“We provide families with impregnated bed nets, we enable malaria treatment in the heart of each village, close to community centres, so that there is no need for them to make the often-dangerous journey to be near their family members. We provide on-the-spot consultations and medicines,” says David. “The villages are in the middle of the crisis area and in the high-risk ‘malaria tropica’ zone, the most dangerous form of malaria.”

“Every consultation day is a special and moving event for the residents, when we give everyone a warm welcome and reassure all children and their mothers. We give them the utmost confidence that all sick children will receive the best quality medication and will be cured quickly. In addition, each family receives an impregnated net, which will protect them for the next three years.”


Julia Samuël, who supervises the project for DAM: “As soon as the people in the crisis area of South-West Cameroon realise that we are persistent and we visit their villages, they are filled with joy! The gratitude of the residents is overwhelming. Families put welcome banners, flags, and balloons along the roads. In one of the villages, we were even welcomed by the village men performing traditional dances. This is how the villagers show how much the aid means to them. It is very touching. They trust us. For the families, we are the only lifeline for their children. The villagers see us as one of them, as their brothers and sisters. Their village is our village, their house is our house. When we are in the villages, the fear of violence disappears. It is an uncertain time for everyone.”


While banners and flags for DAM fly along the long roads from village to village, a fierce battle rages “just around the corner”. The rebels are seeking refuge in the mountain forests but have kept a low profile so far. Insurgents wanted to set fire to one of the villages, but when they saw the Drive Against Malaria flag flying high on the mast, they retreated. David Robertson: “We were welcomed as heroes everywhere. A crowd of over 200 people welcomed us at the entrance of the village this morning.”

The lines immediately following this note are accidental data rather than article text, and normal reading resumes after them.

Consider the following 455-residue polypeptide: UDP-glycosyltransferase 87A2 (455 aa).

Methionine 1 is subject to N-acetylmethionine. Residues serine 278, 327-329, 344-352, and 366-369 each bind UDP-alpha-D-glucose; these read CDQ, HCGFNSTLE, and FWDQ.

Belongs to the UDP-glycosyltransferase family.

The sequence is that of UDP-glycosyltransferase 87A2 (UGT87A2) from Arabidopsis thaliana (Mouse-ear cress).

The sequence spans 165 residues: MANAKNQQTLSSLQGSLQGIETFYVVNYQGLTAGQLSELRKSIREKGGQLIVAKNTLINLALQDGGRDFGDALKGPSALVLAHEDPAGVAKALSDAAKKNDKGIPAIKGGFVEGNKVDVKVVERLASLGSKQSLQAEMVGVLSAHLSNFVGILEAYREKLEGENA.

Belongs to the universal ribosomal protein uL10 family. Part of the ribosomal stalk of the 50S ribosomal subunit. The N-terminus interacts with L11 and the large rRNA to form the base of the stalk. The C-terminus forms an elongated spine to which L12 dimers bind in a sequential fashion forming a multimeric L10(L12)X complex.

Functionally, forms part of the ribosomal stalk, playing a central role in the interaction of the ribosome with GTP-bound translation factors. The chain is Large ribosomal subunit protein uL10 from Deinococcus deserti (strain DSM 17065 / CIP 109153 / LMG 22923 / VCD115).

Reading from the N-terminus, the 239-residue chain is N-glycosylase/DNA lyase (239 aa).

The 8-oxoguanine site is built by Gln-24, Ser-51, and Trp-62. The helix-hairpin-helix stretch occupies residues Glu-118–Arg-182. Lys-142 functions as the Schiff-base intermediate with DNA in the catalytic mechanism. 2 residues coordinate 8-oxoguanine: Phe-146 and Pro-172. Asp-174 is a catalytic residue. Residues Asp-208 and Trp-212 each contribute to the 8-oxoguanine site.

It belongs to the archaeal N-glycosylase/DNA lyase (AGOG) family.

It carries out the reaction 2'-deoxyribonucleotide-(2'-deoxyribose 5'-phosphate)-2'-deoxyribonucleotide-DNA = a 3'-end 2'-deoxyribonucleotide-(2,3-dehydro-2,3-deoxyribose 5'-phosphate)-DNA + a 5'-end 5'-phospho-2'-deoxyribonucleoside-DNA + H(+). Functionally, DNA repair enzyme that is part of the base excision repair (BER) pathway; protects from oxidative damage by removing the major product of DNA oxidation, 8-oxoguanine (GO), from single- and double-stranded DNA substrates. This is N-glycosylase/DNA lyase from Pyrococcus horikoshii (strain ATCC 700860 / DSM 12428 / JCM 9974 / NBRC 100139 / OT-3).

Julia: “We will continue with our mission as long as the families and their children need us. And it is precisely in this crisis that we must not abandon them. We are here to help the residents. And particularly children under 10 years of age. Many have lost all their possessions and are affected by the violence. We must prevent them from being hit by a devastating malaria outbreak as well.”

The Coffee Quest logo


“For more than 10 years now, we have been working very closely with Travel Health Group. The Care Plus® range stands for quality, innovation, and protection. Just like our company, Elements BV, Travel Health Group is a company with a mission and a vision – this is why our partnership is so far-reaching. It is very encouraging for us to know that for every Care Plus® product sold, a contribution is made to a greater goal; a malaria-free world by 2030” – Elements, distributor Care Plus®.